The GPS authorities made an important change in 1906, when open races for clubs were discontinued, lack of support by the clubs in the past being given as the reason for the move. The regatta was thereafter moved to a Wednesday, with a race for second crews being introduced. St. Joseph's boosted the number of competing schools to four in 1907 but Shore continued to have most success, winning the main event in 1906 and 1908. St. Ignatius', coached by Stanbury, the sculler, won in 1907 and Grammar was successful in 1909. In 1910 the main race was rowed in eights for the first time, with Shore, coached by Allan Ramsay, captain of Leichhardt, taking the title.
From about 1905, rowing men had to become used to the idea of rowing by women. Double sculling, in particular, became popular and a ladies' championship was held on the Parramatta in August, 1906. Ten crews entered with Mesdames Woodbridge and Hyde of Newcastle winning the £20 prize. Mrs. Woodbridge was, soon after, challenged by Miss Gertrude Lewis of Middle Harbour to a race for ₤25 a side and the ladies' sculling championship of Australia. The race took place in February, 1907 with Miss Lewis winning easily. She repeated her success for the same stake and honours over Mrs. Hyde in August, 1909. A number of other events for ladies were held at various regattas.
The NSW Rowing Association was involved in some very significant developments during the decade. In July, 1901, it finally succeeded in getting a sufficient number of members of its Council together to disband itself, its powers reverting to the committee of the Association. The general meeting of 1902 confirmed the arrangement and laid down that alterations to the rules must first be submitted to committee meetings and a 2/3 majority be found to be in favour. A sub-committee to revise the Association's rules was set up in February, 1902.
While it was working, renewed efforts to allow manual labourers to row as amateurs were being made. A motion put forward by John Symington, captain of Balmain and secretary of the RA, to this effect gained 10 votes to 9 against, but not a twothirds majority. Sydney's annual meeting in August, 1902, instructed its delegates to oppose any attempt to alter the amateur definition and further efforts by Symington were, initially, unavailing.
In 1903, the matter arose again and clubs sought the opinion of their members on how they should vote. The crucial poll turned out to be at the SRC annual meeting. It was moved by H. A. A. Smith that the club support admission of manual labourers to the category of amateurs, and Cater and Fitzhardinge were among those to support the proposal. Strong opposition was also encountered. It was said in favour that country rowers would become available if the Association's rule was passed and that NSW would have a better chance of beating Victoria. Smith emphasised, however, that it was not proposed to admit manual labourers to the Sydney club itself. He added that they would not care to come in "because they would not feel at home with men of the class who were now members". The men of the Mercantile, Glebe, Balmain and other clubs would not be admitted to the Sydney club "at any price". The motion was carried by 20 to 16 and, due to Sydney changing its long-standing views, the motion at the Association meeting was passed by 15 to 6, giving the necessary majority.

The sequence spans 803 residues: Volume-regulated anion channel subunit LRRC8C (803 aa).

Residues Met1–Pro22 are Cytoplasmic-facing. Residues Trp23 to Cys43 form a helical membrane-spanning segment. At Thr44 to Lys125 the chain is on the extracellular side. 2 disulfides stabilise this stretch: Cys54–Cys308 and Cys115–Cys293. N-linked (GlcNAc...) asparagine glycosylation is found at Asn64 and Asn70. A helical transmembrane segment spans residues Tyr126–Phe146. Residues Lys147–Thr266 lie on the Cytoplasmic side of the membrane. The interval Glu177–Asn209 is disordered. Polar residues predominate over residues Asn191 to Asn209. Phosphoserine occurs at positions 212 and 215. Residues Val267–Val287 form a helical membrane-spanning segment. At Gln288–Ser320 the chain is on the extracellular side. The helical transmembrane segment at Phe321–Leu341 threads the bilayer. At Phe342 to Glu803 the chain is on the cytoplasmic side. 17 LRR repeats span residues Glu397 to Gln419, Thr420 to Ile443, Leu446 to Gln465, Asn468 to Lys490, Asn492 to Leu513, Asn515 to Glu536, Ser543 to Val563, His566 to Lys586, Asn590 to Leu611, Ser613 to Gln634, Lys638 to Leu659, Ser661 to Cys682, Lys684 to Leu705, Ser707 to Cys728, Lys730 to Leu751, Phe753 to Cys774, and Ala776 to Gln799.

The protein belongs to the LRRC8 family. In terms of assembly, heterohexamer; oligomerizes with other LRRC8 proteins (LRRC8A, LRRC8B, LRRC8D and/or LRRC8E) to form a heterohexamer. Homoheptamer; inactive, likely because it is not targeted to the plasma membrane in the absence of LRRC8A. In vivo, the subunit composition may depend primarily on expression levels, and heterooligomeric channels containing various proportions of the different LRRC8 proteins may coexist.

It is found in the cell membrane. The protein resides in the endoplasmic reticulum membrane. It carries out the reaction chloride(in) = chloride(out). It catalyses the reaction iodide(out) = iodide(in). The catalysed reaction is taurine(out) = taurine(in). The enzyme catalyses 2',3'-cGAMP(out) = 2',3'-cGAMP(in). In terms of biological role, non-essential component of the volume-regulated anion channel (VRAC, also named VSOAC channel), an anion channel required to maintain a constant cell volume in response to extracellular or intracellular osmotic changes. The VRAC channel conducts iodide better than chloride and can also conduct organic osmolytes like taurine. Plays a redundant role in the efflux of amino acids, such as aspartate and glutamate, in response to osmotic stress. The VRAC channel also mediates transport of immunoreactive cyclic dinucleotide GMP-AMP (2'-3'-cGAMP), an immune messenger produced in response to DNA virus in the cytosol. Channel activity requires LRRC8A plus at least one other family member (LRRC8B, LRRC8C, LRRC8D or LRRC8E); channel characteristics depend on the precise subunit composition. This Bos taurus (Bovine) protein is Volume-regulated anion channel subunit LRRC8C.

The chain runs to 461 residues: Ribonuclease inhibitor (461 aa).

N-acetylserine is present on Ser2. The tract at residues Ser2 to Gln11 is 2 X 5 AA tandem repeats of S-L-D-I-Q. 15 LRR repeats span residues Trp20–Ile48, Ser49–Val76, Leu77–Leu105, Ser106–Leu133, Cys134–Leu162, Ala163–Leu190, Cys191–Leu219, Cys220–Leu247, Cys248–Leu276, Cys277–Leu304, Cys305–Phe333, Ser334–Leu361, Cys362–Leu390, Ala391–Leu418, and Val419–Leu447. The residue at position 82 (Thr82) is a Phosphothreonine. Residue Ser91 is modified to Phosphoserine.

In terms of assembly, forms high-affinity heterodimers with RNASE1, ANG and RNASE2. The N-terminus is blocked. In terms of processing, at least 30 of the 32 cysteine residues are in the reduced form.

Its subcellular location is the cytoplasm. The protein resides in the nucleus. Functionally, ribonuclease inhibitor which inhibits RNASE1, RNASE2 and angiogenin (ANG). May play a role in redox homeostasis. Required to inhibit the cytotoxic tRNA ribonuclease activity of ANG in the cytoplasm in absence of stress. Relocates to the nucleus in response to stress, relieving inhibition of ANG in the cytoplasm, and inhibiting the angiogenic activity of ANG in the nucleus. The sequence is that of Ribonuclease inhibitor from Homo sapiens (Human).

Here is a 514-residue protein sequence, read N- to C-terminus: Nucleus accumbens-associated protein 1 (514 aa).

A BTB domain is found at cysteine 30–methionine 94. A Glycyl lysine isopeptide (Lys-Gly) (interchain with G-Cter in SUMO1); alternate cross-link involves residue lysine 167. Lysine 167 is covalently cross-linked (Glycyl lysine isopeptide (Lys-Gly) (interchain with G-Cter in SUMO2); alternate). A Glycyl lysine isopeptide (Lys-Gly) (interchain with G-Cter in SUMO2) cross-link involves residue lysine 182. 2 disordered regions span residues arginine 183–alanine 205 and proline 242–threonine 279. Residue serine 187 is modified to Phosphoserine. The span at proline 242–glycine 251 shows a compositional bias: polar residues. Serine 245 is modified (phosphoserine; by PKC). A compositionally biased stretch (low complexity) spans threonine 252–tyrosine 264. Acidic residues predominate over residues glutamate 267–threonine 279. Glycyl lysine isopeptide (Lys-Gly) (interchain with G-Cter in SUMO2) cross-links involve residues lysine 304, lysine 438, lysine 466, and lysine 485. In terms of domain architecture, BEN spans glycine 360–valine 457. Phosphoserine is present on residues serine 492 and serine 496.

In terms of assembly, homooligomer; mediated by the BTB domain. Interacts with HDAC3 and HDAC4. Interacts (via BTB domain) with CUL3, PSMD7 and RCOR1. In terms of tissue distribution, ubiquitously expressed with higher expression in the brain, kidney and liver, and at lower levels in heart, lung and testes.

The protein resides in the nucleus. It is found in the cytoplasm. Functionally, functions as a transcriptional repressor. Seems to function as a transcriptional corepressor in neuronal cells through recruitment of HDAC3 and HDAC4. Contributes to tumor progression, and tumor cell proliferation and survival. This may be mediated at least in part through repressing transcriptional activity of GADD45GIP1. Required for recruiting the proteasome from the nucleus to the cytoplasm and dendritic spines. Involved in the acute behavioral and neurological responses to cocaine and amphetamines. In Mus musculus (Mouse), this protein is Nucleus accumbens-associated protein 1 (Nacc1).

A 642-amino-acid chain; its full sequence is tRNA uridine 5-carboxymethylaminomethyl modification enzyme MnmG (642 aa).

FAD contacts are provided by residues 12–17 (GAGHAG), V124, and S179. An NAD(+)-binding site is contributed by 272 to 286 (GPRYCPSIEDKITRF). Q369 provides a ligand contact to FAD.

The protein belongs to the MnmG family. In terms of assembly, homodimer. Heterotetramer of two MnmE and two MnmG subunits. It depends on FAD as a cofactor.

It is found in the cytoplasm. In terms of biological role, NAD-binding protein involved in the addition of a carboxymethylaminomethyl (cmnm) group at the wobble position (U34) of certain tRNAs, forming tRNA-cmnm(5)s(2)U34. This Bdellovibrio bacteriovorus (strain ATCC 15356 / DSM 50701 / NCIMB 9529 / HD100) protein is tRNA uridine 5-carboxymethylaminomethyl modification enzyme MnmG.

A number of matters of concern related to the interstate race. NSW was apprehensive about the implications of the regular entry of WA and, in fact, urged a return to a race alternating between the Parramatta and the Yarra with other States welcome to compete. The other States, however, were keen on a regular rotation of events among all States.
A 1904 conference, which NSW refrained from attending, discussed the interstate sculling race and resolved it should be held at the same time and place as the eights. NSW also refused to take part in the 1906 conference in Perth. In its absence, the order of races for future years was determined, with Tasmania and WA being allocated further events. It was agreed, however, that Queensland and WA would not lose their turn for the event by not going to each other's race. All other States would lose their turn by non-attendance.
NSW, at this stage, was concerned about public apathy to and the financial expenses involved in the annual interstate races and seemed almost of a mind to drop out of the race altogether. Continued defeat was also, no doubt, having an effect. NSW did attend the 1907 conference and again proposed, unsuccessfully, that the race alternate only in Sydney and Melbourne. Tasmania was, meanwhile, having even greater problems due to a split between the Hobart and Launceston rowing communities in which the other States became involved.